Is the NEP or the welfare state socialism?

Louis N Proyect lnp3 at columbia.edu
Mon Apr 10 08:24:02 MDT 1995


Yesterday at the Socialist Scholars Conference in NY, I heard Jim
Lawler, a sometime contributor to this list, and another panelist speak
on "New Perspectives for Socialist Transformation".

Lawler's paper--I believe--is available from the Marxism FTP site. The
central idea in it is that the NEP was actually the type of socialism that
Lenin would have preferred to seen built in the USSR had he lived.
Furthermore, the NEP was more consistent with classical Marxist
notions of the transition to communism than the latter model adopted
by Stalin (but supported by Trotsky as well) that incorporated 5 year
plans, extensive state ownership, etc. Of course, to get the full
dimensions of Lawler's thoughts on the matter, I suggest FTP'ing his
paper.

His co-panelist, whose name I don't recall, defended the idea that the
welfare state is identical to socialism. When there is extensive social
legislation and state intervention into the economy in places like the
Scandanavian countries, that is socialism. What will happen, over
centuries perhaps, is that the private sector will be eroded until
communism is achieved.

Both speakers drew analogies with the transition from feuadalism to
capitalism. This transition took centuries and the 2 property forms co-
existed for a long time. In the transition from capitalism to socialism,
we will see something of the same nature. There will be state-owned
enterprises, worker buy-outs of private companies, state regulation of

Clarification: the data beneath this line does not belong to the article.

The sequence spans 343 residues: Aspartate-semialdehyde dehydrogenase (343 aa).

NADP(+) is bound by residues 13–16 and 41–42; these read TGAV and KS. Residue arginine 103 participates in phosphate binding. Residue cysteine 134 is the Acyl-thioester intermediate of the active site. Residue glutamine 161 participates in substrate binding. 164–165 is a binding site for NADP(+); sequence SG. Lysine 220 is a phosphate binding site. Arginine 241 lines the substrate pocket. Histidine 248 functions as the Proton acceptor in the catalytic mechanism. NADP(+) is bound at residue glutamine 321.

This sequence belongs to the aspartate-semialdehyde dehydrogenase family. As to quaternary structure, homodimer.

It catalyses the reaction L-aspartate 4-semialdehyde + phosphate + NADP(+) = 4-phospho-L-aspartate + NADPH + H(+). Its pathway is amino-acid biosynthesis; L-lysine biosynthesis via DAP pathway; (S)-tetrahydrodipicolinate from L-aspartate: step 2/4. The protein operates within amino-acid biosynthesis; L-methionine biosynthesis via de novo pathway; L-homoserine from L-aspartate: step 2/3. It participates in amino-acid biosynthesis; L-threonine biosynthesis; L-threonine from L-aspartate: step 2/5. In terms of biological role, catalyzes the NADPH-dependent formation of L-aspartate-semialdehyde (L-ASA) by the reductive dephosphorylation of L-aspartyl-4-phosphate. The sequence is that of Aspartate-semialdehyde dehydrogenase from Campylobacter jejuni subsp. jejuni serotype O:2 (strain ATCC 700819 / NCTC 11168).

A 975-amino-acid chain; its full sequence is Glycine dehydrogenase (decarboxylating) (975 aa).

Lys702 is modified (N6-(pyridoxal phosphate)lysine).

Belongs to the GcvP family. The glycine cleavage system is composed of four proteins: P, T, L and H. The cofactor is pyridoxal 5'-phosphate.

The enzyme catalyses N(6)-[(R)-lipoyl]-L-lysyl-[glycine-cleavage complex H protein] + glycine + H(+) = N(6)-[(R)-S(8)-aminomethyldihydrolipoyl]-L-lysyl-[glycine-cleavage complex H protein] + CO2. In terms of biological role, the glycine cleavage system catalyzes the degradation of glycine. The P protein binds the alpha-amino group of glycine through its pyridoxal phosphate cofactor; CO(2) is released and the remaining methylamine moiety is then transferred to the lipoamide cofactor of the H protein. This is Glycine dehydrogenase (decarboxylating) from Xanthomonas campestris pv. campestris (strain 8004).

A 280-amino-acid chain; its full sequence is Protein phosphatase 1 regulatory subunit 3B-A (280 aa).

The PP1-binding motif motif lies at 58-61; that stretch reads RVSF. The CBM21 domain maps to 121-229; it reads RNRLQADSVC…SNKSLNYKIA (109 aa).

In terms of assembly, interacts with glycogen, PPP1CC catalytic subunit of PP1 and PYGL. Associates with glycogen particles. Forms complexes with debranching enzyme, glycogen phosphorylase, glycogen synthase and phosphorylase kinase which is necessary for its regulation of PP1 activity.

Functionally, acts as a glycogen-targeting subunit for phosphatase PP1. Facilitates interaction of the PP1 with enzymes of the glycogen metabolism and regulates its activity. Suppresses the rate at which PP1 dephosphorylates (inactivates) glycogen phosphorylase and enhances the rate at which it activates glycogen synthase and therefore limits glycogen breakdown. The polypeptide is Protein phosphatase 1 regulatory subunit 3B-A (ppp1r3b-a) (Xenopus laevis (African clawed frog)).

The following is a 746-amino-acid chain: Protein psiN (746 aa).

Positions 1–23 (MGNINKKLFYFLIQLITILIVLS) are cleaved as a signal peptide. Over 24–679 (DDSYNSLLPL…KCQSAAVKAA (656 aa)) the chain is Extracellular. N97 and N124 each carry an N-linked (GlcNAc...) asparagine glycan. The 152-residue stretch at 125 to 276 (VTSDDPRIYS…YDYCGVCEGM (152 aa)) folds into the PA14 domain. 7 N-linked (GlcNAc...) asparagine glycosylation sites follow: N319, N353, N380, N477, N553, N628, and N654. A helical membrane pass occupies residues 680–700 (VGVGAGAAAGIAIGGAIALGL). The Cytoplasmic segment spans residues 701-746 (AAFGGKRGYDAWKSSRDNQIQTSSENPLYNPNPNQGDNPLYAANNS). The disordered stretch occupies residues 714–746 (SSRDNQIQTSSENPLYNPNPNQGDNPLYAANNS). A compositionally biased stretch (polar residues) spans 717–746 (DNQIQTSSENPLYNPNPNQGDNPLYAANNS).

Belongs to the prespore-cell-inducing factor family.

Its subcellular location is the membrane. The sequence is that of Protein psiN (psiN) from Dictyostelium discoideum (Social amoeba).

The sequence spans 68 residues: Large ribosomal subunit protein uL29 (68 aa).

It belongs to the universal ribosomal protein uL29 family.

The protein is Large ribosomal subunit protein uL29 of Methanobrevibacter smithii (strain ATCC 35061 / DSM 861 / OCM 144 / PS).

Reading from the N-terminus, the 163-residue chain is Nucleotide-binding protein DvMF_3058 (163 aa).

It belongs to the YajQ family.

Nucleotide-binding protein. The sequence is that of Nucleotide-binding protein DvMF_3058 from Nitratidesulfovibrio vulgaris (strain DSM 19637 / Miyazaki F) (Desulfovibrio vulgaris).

the market, etc. This will increase until the capitalist is squeezed out,
in the same manner as the feudal baron was eventually squeezed out.

I reject this notion since it is based on a false analogy.

Capitalism took root and spread for a very simple reason. It was a
more dynamic system than feudalism. Since it is based on commodity
exchange, it overturns existing social relations in its relentless drive
for profit. It tends to revolutionize the means of production and uproot
traditional social relations. In essence, it is like an avalanche whose
thrust is nearly impossible to resist.

No such case can be made for the type of "socialist" forms that Lawler
and the other speaker upheld as models. Workers' cooperatives in
Spain, Sweden or Nicaragua are not the equivalent of the Italian city-
states of the 14th and 15th centuries. There is no internal economic
law which will fuel the growth of such forms as was the case in the
early stages of capitalism. Such forms are weak, evanescent and totally
dependent on the relationship of class forces in a given country at a
given time. For example, in Nicaragua, the cooperatives that sprang to
life under the Sandinista government are now evaporating. So, for that
matter, are the main features of the welfare state in the advanced
capitalist countries. The Gingrich revolution's goal is to dismantle the
legacy of the New Deal, while in Europe Social Democracy is evolving
in a Clintonian direction. The welfare state is in jeopardy.

There is no analogy between the transition from feudalism to
capitalism and the transition from capitalism to socialism. All
capitalism does is create a larger and larger mass of proletarians. It
throws them together in larger and larger industrial enterprises, in
larger and larger urban concentrations, while increasing the rate of
exploitation day by day. The global restructuring along the lines of
GATT and NAFTA that is taking place today is nothing less than the
continuing march of capital that began in the 15th century and was
only briefly interrupted in the period from 1917 to 1987. Socialism
will not come into existence gradually with the introduction of
cooperatives, social legislation, etc. It will come into existence through
the violent but defensive revolutionary struggle of the oppressed who
will then use the power of the state to consciously regulate economic
production and distribution. Any other notions of the transition from
capitalism to socialism are simply self-deceptions.


Louis Proyect (unrepentant Bolshevik)


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